Cadmium (Cd)Not Detected 0.100ppm0.30
Arsenic (As)Not Detected 0.606ppm3 ppm
Mercury (Hg)0.575ppm Not Detected1 ppm

ppm= parts per million

Microbial overload and Heavy metal content test

Results of Microbial overload and Heavy metal analysis were placed at Table 8 and 9.

Figure 3

FTIR graph of AG and SG Total


Total plate counts were within the normal range in all drug samples and total fungal count, Escherichia coli, Psudomonos aeruginosa, Staphylococcus aureus and Salmonella spp were absent. In the heavy metal analysis lead was not detected in any sample. Cadmium was present in minimum amount viz. 0.100 ppm in SG which is within the permissible limits. Arsenic was found 0.606ppm in SG which is also within the permissible limits. Mercury was found 0.575ppm in AG which is nearer to permissible limits. As Guggulu is plant product and collected from arid area, chances of contamination of arsenic, cadmium and mercury may be during storage process. The microbial load and heavy metal analysis authenticated the safety aspect of the formulation from the analytical perspective.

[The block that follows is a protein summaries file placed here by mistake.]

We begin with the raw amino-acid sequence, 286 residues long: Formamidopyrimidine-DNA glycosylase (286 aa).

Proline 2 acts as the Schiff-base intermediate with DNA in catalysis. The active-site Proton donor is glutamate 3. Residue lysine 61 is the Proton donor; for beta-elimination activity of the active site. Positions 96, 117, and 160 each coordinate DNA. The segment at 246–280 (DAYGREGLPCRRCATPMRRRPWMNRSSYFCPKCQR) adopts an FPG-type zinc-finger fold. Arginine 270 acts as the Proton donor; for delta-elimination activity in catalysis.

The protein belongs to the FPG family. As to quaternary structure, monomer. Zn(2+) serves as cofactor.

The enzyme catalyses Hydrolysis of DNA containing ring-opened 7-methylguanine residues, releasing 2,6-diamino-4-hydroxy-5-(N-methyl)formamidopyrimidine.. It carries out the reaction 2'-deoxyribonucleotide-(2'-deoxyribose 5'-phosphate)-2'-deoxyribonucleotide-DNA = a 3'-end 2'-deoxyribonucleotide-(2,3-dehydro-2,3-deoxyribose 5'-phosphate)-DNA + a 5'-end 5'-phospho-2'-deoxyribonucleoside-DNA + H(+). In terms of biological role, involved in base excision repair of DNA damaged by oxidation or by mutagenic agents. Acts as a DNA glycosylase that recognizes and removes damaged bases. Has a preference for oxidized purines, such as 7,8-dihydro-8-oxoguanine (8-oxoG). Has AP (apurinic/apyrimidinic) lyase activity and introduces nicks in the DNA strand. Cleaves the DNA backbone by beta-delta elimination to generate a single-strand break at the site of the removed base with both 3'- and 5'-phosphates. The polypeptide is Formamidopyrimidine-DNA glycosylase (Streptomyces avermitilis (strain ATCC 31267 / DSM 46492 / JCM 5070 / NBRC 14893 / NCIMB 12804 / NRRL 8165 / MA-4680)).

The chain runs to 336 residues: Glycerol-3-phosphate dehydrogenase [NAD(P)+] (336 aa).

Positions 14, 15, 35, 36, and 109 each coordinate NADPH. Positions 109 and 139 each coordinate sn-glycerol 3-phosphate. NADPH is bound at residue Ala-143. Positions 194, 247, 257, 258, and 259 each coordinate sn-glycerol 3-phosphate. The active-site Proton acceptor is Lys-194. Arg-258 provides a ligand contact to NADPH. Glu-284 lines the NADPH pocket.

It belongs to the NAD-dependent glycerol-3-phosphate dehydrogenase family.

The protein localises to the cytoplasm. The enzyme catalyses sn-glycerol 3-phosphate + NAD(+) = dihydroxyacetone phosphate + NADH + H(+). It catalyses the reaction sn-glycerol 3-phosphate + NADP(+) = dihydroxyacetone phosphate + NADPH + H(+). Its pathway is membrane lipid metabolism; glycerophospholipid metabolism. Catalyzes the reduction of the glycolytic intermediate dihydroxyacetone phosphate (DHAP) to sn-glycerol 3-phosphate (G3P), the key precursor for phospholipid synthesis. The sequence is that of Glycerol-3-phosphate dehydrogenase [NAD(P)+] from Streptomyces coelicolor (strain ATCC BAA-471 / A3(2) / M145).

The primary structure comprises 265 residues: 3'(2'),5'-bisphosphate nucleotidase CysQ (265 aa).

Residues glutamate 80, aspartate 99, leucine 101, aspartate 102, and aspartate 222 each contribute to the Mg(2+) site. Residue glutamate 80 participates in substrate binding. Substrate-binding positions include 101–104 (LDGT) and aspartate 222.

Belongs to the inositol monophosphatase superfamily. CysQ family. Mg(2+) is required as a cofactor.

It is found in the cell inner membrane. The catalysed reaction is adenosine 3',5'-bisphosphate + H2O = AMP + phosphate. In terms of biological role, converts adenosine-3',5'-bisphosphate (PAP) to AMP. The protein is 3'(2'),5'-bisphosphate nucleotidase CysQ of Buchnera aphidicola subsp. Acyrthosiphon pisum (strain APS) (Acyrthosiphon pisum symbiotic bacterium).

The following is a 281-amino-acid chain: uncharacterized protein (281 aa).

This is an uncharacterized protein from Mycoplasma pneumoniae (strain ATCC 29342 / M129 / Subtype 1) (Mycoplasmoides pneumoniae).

Guggulu Śodhana procedure is very important in Āyurvedic pharmaceutics. Guggulu Śodhana was carried out in ten batches of 1 Kg each of Aśuddha Guggulu and 4 l of Gomūtra. Average 7 h was the time duration required for dissolving and evaporation procedure. For sun drying it took 3 days. An average of 80.56% yield was obtained. Average 187.9 g residue was found. Alteration was found in physico-chemical, HPLC and FTIR analysis which show the impact of classical Śodhana procedure on Guggulu. The adopted method for Guggulu Śodhana can be considered as easy, convenient and standard manufacturing procedure. Data obtained from the present study is reproducible. The values of physicochemical parameters can be taken for quality assurance.




Authors acknowledge authority of IPGT & RA, Jamnagar for the financial assistance and providing facilities for the study.


Dr.Kuti Yagneshkumar Vyas MD (Ayu) PhD presently serving as Assistant Professor in Sri O H Nazar Ayurveda College, Surat, India obtained her MD and PhD from Gujarat Ayurveda University, Jamnagar in 2015. Contributed to concept, design, literature study, Definition of intellectual content, Pharmaceutical experiments , Data acquisition, Data analysis, Manuscript preparation, Manuscript editing, Manuscript review and Guarantor of this article.